Tips for Winterizing & Storing Your Pontoon Boat
Though many boaters are never quite ready to end to their season on the water, at some point we have to admit that winter is just around the corner. Winterizing your pontoon boat is an important part of overall maintenance that needs special attention. The process certainly isn’t as fun as spending a day at the lake. But taking the right steps will protect your investment and ensure your boat won’t encounter problems over the colder months and into the spring. To help you out, we’ve put together a guide on how to winterize your pontoon boat before storing it for the off-season.
Step 1: Clean Your Pontoon Boat
Clean out the Interior
Remove any equipment from the pontoon, such as fishing or water sports equipment, flotation devices, ladders, accessories – anything that’s not bolted down. Leaving these extra items on the boat while in storage creates a risk for mildew to form with any moisture that becomes trapped.
You should also remove remove non-factory installed electronic equipment, such as external audio players, depth finders, or anything with batteries, and store these indoors to prevent damage or theft.
Give the floor and cushions a thorough cleaning, removing any dust, dirt, and food crumbs. Wipe everything down with a mild polish and let surfaces dry completely. This will reduce the chances of any mold or mildew growing in the interior of your boat and make your pontoon less inviting for any rodents looking for a place to call home during the winter.
You can leave a few mouse traps or poison out for prevention, but be sure to clean them up in the spring so any children or pets are not the first to find them. A non-toxic option is peppermint oil, which is a natural mouse repellent; mix a few drops with water in a spray bottle and spray the cracks and corners of the boat where rodents might make their nests.
Clean off the Exterior
After taking your pontoon boat out of the water, check the exterior for any plants or mussels attached to your boat, as they will be much easier to remove now than in the spring. Spray down the boat’s exterior and let it dry before putting a cover on. You can also apply a polish to the sides and beneath your pontoon boat to reduce the chances of any rusting and so your pontoon will look great when you unveil it in the spring.
Step 2: Winterize the Engine and Fuel Tank
Since your engine will be dormant for a span of months, you’ll want to make sure it’s properly protected. Be sure to consult your owner’s manual for specific instructions on preparing your engine for storage.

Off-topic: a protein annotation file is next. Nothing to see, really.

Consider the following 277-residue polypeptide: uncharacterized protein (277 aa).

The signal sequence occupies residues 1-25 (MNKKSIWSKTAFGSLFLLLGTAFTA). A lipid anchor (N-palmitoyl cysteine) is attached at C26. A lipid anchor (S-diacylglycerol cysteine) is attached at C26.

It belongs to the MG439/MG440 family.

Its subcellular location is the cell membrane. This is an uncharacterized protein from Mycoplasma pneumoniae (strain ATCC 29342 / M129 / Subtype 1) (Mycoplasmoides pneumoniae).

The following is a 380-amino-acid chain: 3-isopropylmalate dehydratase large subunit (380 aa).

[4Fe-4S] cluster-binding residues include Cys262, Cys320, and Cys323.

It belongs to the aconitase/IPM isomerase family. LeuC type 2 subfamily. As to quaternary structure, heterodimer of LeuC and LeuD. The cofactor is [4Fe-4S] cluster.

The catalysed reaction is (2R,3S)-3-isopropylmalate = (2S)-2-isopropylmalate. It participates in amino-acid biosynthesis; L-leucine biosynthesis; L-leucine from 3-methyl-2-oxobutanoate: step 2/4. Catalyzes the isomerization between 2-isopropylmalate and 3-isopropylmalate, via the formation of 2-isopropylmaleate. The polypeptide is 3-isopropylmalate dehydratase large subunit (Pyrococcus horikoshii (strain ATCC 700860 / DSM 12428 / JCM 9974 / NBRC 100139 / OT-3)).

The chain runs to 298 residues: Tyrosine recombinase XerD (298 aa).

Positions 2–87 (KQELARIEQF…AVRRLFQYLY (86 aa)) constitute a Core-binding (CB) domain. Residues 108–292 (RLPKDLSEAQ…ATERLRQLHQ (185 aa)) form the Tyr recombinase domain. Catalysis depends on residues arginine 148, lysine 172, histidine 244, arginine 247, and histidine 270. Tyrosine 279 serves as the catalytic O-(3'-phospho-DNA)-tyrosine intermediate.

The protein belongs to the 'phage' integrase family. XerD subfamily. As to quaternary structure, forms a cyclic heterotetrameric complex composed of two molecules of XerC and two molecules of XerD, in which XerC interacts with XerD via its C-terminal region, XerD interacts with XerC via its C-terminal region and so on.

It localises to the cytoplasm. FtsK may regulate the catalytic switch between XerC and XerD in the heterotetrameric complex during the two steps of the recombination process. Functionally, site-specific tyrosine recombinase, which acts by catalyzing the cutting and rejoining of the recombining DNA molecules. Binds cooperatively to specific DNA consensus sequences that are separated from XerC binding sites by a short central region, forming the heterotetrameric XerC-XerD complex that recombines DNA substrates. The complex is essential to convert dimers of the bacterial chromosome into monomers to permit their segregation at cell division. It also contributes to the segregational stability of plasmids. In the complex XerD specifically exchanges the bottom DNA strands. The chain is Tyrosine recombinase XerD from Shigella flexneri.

In cold temperatures, any lingering water in your pontoon boat’s engine will expand, resulting in cracking and damage. Once your boat is out of the water, you will likely need to drain all water and the coolant from your outboard or inboard engine and replace it with an antifreeze product that is propylene glycol based.
Lubricate the engine cylinders by spraying fogging oil into the carburetors and spark plug holes, following directions on the fogging oil package.
Finally, you’ll want to store the boat with a fuel tank that’s about 3/4 full. If the fuel has ethanol, add a fuel stabilizer to protect the fuel. This will prevent phase separation, which causes buildup at the fuel pickup over time, creating real problems if the engine if you start up the engine in this state.
Step 3: Charge and Store the Battery
If you plan on taking your pontoon boat out of the water, remove your battery and store it in a dry environment that’s close to room temperature, like your basement or storage closet. Make sure that the battery is fully charged before you store it away. You can take it to a marina, or sometimes an auto center, for them to test the battery and charge it up if necessary.
Step 4: Use the Right Winter Cover
Putting a tarp over your pontoon boat is better than having no cover at all, but there are many pontoon boat covers designed specifically for handling extreme temperature changes and lasting through a harsh winter. A good cover should be able to fit your boat snugly and should be able to expand and contract slightly to avoid ripping from temperature changes.
You’ll want to patch or repair any cracks or holes in the cover to prevent rodents from entering, and spray the cover with repellent to prevent chewing. Mice love to make nests in seat cushions on pontoon boats, which typically results in damaged cushions and a mess to clean up.
The biggest concern if your boat will be left out in the open is the potential for a pooling effect on the cover. If water collects on your cover, it can weigh down on the cover and damage it, or leak through to your pontoon boat. You want all moisture to slide right off, which is why many covers come with poles to prop up the cover. Throughout the winter, check to make sure there isn’t any pooling on your cover, and tend to it the best that you can if there is.
Another great option is to shrink wrap the pontoon. This ensures there is no space for water to pool or leak in, and you don’t have to worry about damage to the pontoon cover that you may use throughout the year. Shrink wrap kits can be purchased at marinas and online, but many pontoon boat owners choose to have a professional do it for them.
So there you have it! You’ve taken the necessary steps to protect your pontoon boat inside and out for storage over the winter. Now the countdown to next year’s boating season begins.
This article was originally posted on November 20, 2013. It has been updated with additional information on the winterizing process.